Filing a complaint - Procedure

Reporting an offence

If you have suffered any damage or harm resulting from an offence, you have the right to file a complaint at a police station (in some situations, you can also file a complaint online).

The statement can be made in a language that you understand. The police officer can also use an interpreter.

The police officer produces a report that sets out the circumstances and events of the offence. It is important to provide as much information as possible at this stage, to help the Police identify the perpetrator(s). At the end of the interview, you must sign the report, which will be sent to the Prosecutor's Office. The Prosecutor's Office examines the merits of the complaint and decides what action will be taken.

You also have the option of filing your complaint directly with the Prosecutor's Office.

As a victim, you have the right to be assisted or represented by a lawyer.

If you're hesitating about filing a complaint

Do you think the Police won't believe you?

Are you perhaps afraid of reprisals, or do you think that filing a complaint won't make any difference?

If you have been the victim of an offence, it is true that the damage or harm you have suffered cannot be undone by filing a complaint. Without your statement, however, the perpetrator cannot be identified and may commit further offences causing damage or harm to you or others. This is why it is so important to file a complaint.

Even if the damage suffered seems minimal, or you think your complaint won't make a difference, it is important to report the offence to the Police.

If you are reluctant to come to the police station alone, you can of course ask a person of your choosing to come with you.

If you have been the victim of a scam, do not be embarrassed - you are not the only one to have fallen into the trap. By filing a complaint, however, you can help identify the scammer.

Inform the Police about an offence and help prevent more incidents!

The criminal procedure

The criminal procedure in Luxembourg consists of two stages: the investigation and the trial. The Police and/or an investigating judge are responsible for the preliminary investigation (known as the enquête préliminaire or instruction). Once the investigation has been completed, the case will be brought before the Pre-Trial Chamber, where a decision is made regarding whether the case will be judged by a court or dismissed.

If the case is judged by a court, a hearing will take place to examine the evidence gathered and decide whether or not the accused is guilty. If the accused is found guilty, the court will sentence them. If the evidence gathered is insufficient to find them guilty, the court will acquit them.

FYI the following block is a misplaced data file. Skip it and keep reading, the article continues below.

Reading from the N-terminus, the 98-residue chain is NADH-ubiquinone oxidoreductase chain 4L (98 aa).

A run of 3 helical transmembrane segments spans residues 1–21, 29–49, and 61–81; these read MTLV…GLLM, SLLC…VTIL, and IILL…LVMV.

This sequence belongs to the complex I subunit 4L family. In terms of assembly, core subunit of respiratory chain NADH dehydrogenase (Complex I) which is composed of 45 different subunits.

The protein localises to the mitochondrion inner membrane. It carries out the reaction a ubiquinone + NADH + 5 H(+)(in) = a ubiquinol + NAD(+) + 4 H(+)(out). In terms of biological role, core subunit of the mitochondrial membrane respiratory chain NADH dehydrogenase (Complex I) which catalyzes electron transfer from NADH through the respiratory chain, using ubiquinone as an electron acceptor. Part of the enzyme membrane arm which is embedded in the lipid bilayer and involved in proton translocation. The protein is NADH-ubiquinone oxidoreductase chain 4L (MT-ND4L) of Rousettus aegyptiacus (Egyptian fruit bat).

Rights of victims

As a victim of crime, the law gives you certain individual rights before, during and after the criminal proceedings (trial).

You will be informed of these rights by the Police or the Prosecutor's Office.

You will have the following rights, among others, from the moment you file the complaint and throughout the criminal proceedings:

  • To use a language that you understand, or to use an interpreter if you are making a complaint to the Police;
  • To receive a copy of your complaint, and any other supporting documents you have submitted to support it, free of charge;
  • To obtain acknowledgement that your complaint has been received and to be automatically informed if the case is closed and the grounds for doing so;
  • To be informed of the outcome of proceedings if a judicial investigation is undertaken on the basis of the facts;
  • To be automatically informed by the Prosecutor's Office of the hearing date for your case;
  • To receive information on any final decisions taken with regard to action by the authorities.

The Police and the courts are required to offer you protection in the event you suffer threats or acts of retaliation from the perpetrator, among others. This protection must be available from the start of the investigation until its conclusion.

Victims who are minors receive particular protection. If you are a minor, you have certain additional rights.

If you do not have sufficient resources to access the justice system, you are entitled to full, free legal aid to defend your interests.

Every victim has the right to bring civil proceedings. 

Compensation for victims

If you have been the victim of an offence in which you sustained any loss or damage, there are certain circumstances under which you may request compensation from the Ministry of Justice (Ministère de la Justice).

Of course, you may also bring civil proceedings and claim equitable compensation from the perpetrator, in the event they are found guilty. But this can often be complicated, particularly when the perpetrator cannot be identified, has been identified but cannot be located, or when they are insolvent.

This situation is remedied by the amended Law of 12 March 1984 relating to compensation for certain categories of victim of bodily injury resulting from an offence, as it entitles such categories of victim to claim compensation from the State budget. This is a significant step forward for victims.

Find more information on compensation for victims on the website of the Ministry of Justice.

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